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The life of a husky guide in Lapland. Part One

Posted By Transun on 10/10/2014


This week, we have a guest blog from Lapland,husky guide, Martin Saravin. This two part blog describes the work and preparation needed by both the trainers and huskies at the farm in Lapland in preparation for winter.

“I arrived at the farm 4 months ago, yet it only seems like a couple of weeks! Having spent last season working for a racing kennel in Germany I have returned, excited to be back and to train the dogs on the farm for this upcoming season.

There are quite a few dogs on the farm, from the most loveable and fabled dog, Roy, the Pyrenean Mastiff – 75kg of pure fluff and love – always wanting attention for cuddles, to the huskies that can’t wait to get out and train everyday with their loud barks of excitement and wagging tails –they certainly can’t wait for the season to start to keep them busy!


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Roy - a big ball of fluff! The Malamutes enjoying their retirement!


We also welcomed some retired Malamutes this summer to the farm, where they can enjoy their retirement with plenty of love and pats from trainers and guests this season – although I think Roy is not keen on sharing all of the attention!

One of the main changes that I am personally instigating is the training of the dogs before the season begins. This includes numerous management and building changes to the farm such as building a running fence where we can do obedience training and socialise the dogs, and mainly, to allow the huskies to run freely every day. Once all the paperwork, building and management aspects were organised we have been busy training the dogs in time for the season.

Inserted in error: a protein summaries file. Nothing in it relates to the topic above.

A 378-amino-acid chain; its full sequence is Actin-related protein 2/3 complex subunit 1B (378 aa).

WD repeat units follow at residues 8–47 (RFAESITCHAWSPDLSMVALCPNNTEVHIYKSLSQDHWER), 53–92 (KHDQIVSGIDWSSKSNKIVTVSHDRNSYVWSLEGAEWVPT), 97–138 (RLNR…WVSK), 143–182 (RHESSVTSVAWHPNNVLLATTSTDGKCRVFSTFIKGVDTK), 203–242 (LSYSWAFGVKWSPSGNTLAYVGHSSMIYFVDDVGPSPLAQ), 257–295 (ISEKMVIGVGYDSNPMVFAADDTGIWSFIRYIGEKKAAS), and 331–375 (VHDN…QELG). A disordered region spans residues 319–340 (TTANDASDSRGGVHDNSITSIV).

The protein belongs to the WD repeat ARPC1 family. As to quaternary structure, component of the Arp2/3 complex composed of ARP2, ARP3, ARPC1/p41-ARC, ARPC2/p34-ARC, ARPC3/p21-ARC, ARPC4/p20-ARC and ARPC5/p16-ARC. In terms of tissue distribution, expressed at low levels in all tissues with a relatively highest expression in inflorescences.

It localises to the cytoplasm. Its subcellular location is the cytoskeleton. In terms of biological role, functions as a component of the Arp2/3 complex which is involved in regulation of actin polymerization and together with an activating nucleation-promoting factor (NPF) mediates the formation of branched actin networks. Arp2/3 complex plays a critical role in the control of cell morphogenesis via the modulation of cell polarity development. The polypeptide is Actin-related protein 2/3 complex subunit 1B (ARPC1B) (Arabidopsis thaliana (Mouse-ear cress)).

Training dogs is a long, patient process with each dog taking 15-20 minutes to train each day, this means having to split the dogs into two groups. With the use of a running fence we are able, within a few weeks, to have 10 dogs running together without any problems which is great! With the young dogs, we introduce ‘pulling’ quite soon, albeit slowly at first to let them get used to the feeling, depending on the individual, anywhere between 5 to 10 months are they then able to be put into teams and begin running in the running fence.

When the days are hot we leave the huskies and concentrate on maintenance work. Not just on the kennels but also building and repairing the cabins for the upcoming clients to keep warm on the cold winter days here in Lapland this November and December.”


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The huskies enjoy training in the summer The huskies relaxing after training


Fancy mushing your own team of huskies trained by Martin and his team? Both Transun’s Northern Lights and Santa breaks includes the chance to experience a husky safari. Lapland with its stunning snowscapes provides a stunning backdrop to this once-in-a-lifetime experience.

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